FIG. 6 is a front end elevational view of the device of FIG. 4A, also isolated from any underlying support means;
FIG. 7A is a horizontal cross-section of the bracket sleeve components, taken along line 7—7 of FIG. 1A; and,
FIG. 7B is another horizontal cross section, taken along line 7B—7B of FIG. 7A, depicting the inner configuration of the engaged components.
FIG. 1A is a side elevation view of an exercise device, generally 10, comprised of a cushion seat component 12, having an underlying set of seat-contact pegs 14A; an underlying elongate rigid bar 16 having its distal (from user) longitudinal end 18 in the shape of rigid acute angle; a somewhat resilient elongate rod 20 pinned at its lower end 20L to angle end 18, with a closed end, rod-retaining sleeve 22 encasing lower rod end 20L, and with sleeve 22 being retained pinned to rigid bar end 18 by axial bolt 24.
The upper longitudinal end 20U of rod 20 has mounted thereon a formed, closed end, elongate collar 26, retained via an upper end, axial head bolt 28 that pierces the one closed end cover to engage the rod end 20L to which it is fixedly secured. The upper collar also has a pair of diametrically-opposing, linear grooves, 30L/R, inscribed longitudinally of the collar 26. A two-component elongate bracket, 32L/R, embraces the upper segment of collar 20U, having a fixed obtuse angle relative to the slanted upward and outward alignment of rod 20 itself. Bracket set 32 is adapted to be interuptably locked in a vertical position anywhere along the external groovings, 30L/R, by locking engagement of side knob 24, bridging the inner ends of the bracket assembly.
Proximal the outer longitudinal end 32L of bracket 30, a cylindrical rod 36 bridges and interconnects the bracket 30 outer ends, 32L/R (see FIG. 2). Rod 36 is sized and adapted to be rotatable within the bores 37L/R provided in the bracket outer segments 32L/R (See FIG. 1A).
At the outer longitudinal ends of rotatable spanning rod 36, are pinned an opposing set of hand grippable, arched bars, 38L/R, which are conveniently free-end cushioned. As depicted in FIGS. 1A/B, these “handlebars” in the first mode of use, are oriented outwardly and upwardly so as to facilitate their manual gripping by the partly arched arms of the device user, and also to fit the curvature of one's thighs in the secondary exercise modes.
The schematic of FIG. 1B indicates a reciprocal to and fro motion of the user torso, including full trunk rotation, with resilient main rod 20 providing the sole resistance to user exertions. Depicted is the initial at rest position of the device then set to effect exercise of the upper ABS muscles. While not specifically depicted, the depicted mode of operation also serves to conduct torso rocking motions laterally and in all directions; i.e., from left to right, vice versa, frontward and backward, vice versa, and other combinations, as indicated by the action arrows.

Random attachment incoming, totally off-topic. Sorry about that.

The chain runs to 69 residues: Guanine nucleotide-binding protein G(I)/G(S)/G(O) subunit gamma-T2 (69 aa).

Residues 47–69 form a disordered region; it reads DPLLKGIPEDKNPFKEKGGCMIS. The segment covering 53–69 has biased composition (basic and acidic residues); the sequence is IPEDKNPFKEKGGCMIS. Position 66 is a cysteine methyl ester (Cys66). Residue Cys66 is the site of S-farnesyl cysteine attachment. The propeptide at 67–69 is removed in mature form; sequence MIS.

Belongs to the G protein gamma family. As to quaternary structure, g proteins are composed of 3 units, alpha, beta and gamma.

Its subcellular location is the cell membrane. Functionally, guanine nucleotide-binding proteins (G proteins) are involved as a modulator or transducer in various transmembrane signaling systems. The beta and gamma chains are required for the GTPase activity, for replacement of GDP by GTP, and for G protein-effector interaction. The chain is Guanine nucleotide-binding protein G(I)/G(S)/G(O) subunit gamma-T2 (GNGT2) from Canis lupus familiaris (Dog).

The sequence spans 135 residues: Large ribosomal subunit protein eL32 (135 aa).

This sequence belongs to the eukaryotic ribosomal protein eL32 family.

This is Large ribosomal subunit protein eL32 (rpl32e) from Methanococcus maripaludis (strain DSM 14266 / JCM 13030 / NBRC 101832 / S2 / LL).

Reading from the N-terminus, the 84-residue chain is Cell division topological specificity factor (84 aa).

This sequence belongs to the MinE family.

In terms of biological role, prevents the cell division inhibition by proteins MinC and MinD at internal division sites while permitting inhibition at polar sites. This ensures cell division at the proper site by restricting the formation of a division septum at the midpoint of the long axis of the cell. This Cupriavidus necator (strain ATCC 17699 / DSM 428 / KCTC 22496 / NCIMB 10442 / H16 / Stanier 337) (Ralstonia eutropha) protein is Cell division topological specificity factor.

Averting now to the top plan view of FIG. 2, certain of the operative components are better depicted and described as follows. The outward, as well as upward, orientation of the handlebar component, 38L/R, is evident in FIG. 2. Forward, spring-loaded knob 40 is located centrally of bracket set, 32L/R, and serves to set the adjustment of the handles, upwardly or downwardly, such is provided by spanning rod 36 rotation to the user-imposed force being exerted on the associated handlebars. End knob 40 can be spring-loaded, so that its stem normally locks against cylindrical rod 36, but transient withdrawal permits handles 38 rotation. Normally, set knob 40 is tightened so as to maintain the alternate juxtapositions of bar 36 and handles 38 (either FIG. 1A or 4A), then is withdrawn to permit rotation of the bars to the alternate working position of FIG. 4A. Knob 40 is retightened to maintain that downward setting, the one providing for the lower ABS, thighs, and calves exercises being effected.
FIG. 3A provides another elevational front end view of the plural operating components of the present invention. Note that only the flexing of resilient rod 20 provides resistance to the user efforts. The schematic of FIG. 3B clearly shows handles 38L and 38R, which the user grasps in performing the trunk rotation exercises.
Looking now to the alternate position exercise device position of FIGS. 4A, it is noted that the handlebars, 32L/R, after locking knob 40A has first been relaxed, have been rotated downwardly to that depicted horizontal juxtaposition. This user orientation does not require any hand engagement, but causes the inner bar segments, 42L/R (see FIG. 5A), of the bars to arrest upon the closed user thighs (see FIG. 4B), ready for the lower ABS/thighs/calves conditioning. Two exercises, the toes raised for the calves and the lower ABS, are done in this orientation as shown in FIG. 5B.